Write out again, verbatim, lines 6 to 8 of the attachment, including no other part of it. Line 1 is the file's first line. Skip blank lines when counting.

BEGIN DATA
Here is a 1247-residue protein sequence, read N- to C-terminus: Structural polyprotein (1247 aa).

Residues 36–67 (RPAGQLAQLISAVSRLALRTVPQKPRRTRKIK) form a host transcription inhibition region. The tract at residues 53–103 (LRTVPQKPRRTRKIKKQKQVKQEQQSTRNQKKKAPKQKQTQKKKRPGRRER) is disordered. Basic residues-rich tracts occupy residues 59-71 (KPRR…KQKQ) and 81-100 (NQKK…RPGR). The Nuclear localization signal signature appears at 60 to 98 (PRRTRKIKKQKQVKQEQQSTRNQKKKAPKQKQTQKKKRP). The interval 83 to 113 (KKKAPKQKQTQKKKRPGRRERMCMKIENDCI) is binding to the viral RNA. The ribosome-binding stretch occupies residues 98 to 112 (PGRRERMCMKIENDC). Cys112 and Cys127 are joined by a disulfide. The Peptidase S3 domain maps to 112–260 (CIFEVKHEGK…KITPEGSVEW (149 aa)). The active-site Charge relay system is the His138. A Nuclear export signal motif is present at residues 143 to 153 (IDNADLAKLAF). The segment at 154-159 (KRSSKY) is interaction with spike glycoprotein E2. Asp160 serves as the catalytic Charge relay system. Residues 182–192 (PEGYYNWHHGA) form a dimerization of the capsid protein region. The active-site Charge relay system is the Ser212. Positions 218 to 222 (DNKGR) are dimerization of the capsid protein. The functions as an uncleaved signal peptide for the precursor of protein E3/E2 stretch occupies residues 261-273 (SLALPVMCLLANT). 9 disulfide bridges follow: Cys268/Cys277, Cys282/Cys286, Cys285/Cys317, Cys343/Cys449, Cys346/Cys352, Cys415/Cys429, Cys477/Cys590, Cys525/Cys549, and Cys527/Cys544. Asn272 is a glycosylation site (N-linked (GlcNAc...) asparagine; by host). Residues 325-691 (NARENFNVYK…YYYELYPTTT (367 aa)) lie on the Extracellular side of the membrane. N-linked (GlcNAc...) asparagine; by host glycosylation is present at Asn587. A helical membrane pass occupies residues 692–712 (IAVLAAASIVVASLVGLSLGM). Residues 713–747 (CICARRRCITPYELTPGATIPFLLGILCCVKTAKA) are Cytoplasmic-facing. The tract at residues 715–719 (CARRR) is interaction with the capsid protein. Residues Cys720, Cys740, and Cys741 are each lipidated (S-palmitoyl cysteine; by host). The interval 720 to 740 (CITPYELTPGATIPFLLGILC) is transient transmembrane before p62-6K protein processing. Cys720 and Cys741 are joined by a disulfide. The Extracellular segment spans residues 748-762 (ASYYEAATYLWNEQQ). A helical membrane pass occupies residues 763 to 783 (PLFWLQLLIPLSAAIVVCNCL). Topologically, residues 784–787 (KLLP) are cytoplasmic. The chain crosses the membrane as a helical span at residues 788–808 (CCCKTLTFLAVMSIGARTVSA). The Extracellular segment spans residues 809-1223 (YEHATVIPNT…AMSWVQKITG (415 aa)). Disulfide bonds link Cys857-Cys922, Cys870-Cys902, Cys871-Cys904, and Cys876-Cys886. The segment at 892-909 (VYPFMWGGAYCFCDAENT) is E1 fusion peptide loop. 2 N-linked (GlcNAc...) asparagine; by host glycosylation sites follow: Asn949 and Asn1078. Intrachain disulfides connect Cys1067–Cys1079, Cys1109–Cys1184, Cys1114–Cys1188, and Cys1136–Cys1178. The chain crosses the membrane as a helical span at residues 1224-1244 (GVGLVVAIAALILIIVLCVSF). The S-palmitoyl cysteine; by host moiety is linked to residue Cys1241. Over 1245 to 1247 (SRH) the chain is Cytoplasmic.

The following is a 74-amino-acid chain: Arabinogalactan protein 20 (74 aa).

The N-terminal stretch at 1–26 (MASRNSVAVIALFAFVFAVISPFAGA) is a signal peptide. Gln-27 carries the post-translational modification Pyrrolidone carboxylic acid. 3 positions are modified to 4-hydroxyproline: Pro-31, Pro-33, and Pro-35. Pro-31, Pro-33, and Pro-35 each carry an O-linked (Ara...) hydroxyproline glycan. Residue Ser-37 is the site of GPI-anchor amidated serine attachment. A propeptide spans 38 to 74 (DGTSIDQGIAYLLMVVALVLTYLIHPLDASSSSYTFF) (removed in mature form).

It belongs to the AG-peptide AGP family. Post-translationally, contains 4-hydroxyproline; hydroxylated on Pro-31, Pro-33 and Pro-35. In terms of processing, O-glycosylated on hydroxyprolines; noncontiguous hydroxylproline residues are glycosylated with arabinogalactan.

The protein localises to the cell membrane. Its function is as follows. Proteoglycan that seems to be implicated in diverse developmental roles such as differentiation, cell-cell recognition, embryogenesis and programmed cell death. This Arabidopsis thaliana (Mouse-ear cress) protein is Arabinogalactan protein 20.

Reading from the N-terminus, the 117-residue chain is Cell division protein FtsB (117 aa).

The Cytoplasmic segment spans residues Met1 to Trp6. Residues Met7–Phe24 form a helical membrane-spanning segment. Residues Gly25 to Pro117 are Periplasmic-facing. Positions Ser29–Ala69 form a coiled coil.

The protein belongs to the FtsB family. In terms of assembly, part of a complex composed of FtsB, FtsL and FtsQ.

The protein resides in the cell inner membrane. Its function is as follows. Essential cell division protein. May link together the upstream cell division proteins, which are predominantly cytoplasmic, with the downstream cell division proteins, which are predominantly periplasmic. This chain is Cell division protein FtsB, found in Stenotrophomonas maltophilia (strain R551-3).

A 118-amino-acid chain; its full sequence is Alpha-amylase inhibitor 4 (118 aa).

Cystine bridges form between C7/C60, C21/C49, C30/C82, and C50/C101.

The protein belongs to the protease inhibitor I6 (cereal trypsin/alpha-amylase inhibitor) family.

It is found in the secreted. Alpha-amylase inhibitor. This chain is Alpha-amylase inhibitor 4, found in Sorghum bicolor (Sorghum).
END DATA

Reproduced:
The protein localises to the cell membrane. Its function is as follows. Proteoglycan that seems to be implicated in diverse developmental roles such as differentiation, cell-cell recognition, embryogenesis and programmed cell death. This Arabidopsis thaliana (Mouse-ear cress) protein is Arabinogalactan protein 20.

Reading from the N-terminus, the 117-residue chain is Cell division protein FtsB (117 aa).

The Cytoplasmic segment spans residues Met1 to Trp6. Residues Met7–Phe24 form a helical membrane-spanning segment. Residues Gly25 to Pro117 are Periplasmic-facing. Positions Ser29–Ala69 form a coiled coil.